DIY Personalized Doormat using your Silhouette Cameo
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I’ve been wanting to make a personalized doormat for some time, so when my son and daughter-in-law recently purchased their first house, it was the perfect opportunity for me to give it a try. And, of course, you know that my Silhouette was involved! Want to make one of your own? Today I’ll share my step-by-step process and some tips I learned along the way.
- Coir doormat
- Stencil material (more on this in Step 6)
- Straight pins
- Foam spouncer brush
- Painter’s tape
- Optional: scrapbooking tape, Sharpie marker, sealer spray
…and a healthy dose of patience 😉
Note: All screenshots are from Silhouette Studio, Version 4.1
Step 1: Measure the doormat
The tag on my doormat said it was 18 in. x 30 in., but I wanted to measure it myself just to be sure. It was spot-on!
Fun Fact: Did you know that “coir” is the fibrous material that comes from the outer husk of the coconut? It’s used for making rope, mats, brushes, mattresses, and potting compost.
Step 2: Set up the Design Page
In Silhouette Studio, set your design page to match the dimensions of your doormat. Set the cutting mat to “None” and make sure that neither the “Show Print Border” or “Show Cut Border” boxes are checked.
Need help with Design Page settings? Click here.
Step 3: Create the design
You’ll want to choose something decorative, but not so intricate that it will be hard to paint. For my design I chose Design ID 1571 from the Silhouette Design Store.
Open your file in Silhouette Studio. If you are using a design from the Silhouette Design Store, click on the Library tab, locate the file, and double-click on the thumbnail preview to open the file in Silhouette Studio.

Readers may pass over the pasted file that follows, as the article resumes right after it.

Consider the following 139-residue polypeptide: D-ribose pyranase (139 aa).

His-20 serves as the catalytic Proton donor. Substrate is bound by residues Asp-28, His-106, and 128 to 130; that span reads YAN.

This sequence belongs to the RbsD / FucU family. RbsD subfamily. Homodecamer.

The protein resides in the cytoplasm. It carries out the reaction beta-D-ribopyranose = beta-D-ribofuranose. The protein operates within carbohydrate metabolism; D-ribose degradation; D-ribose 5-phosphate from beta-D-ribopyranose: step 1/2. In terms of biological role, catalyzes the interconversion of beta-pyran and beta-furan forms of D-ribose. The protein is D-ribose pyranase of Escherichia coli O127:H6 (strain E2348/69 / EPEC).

In order to preview how the design will look on the doormat, fill it with color. When I filled this particular design with color, it became one big black square, which indicated that it wasn’t a compound path. To remedy this, select the design and either right-click and choose “Make Compound Path” or go to Object > Make Compound Path. Set the line color to none.
Resize the design as needed and place it in the area of your virtual mat that matches where you want it to go on the doormat.
Step 4: Add text
I used the Oriya MN font which is an Apple system font. If you don’t have this font, the Times Sans Serif font from dafont.com is a close match. Whatever font you choose, be sure it does not have a lot of detail that will be lost in the stenciling process.
Type your text, fill it with color, and set the line color to none. Position it as desired onto the virtual mat, just as you did with the design in Step 3.
Step 5: Prepare the design for cutting
The full 18 in. x 30 in. page we have set up in Studio is too large to cut in one pass on the Cameo. However, we can split the design into separate parts that can then be cut easily.
The monogram in my design measures just a little over 10 inches square and fits nicely onto the standard 12 in. x 12 in. Cameo mat. To set up this part of the design for cutting, I simply copied and pasted it onto a new 12 in. x 12 in design page and selected the Cameo mat as my cutting mat.
The text portion of my design is 18 in. wide, but it can be rotated by 90 degrees so that it is only about 2 in. wide and 18 in. long. Using the Draw a Rectangle tool, draw a box around the text to create the stencil. This portion can then be cut either on the 12 in. x 24 in. mat or without using a mat at all. If you don’t have the longer cutting mat and don’t feel comfortable cutting without a mat, the text can be broken up into portions that will fit on the standard 12 in. x 12 in. mat.
Step 6: Cut
I tried a few different media types for the stencil so that I could compare how each of them worked.
For the text, I used Oramask 811 Stencil Vinyl. In the past, I’ve shared with you some of the reasons I love Oramask 813 so much. The only difference between 811 and 813 is that 811 is solid white while 813 is translucent blue. I think either of them would work equally well for this project. You could also use regular adhesive vinyl such as Oracal 631 or Oracal 651.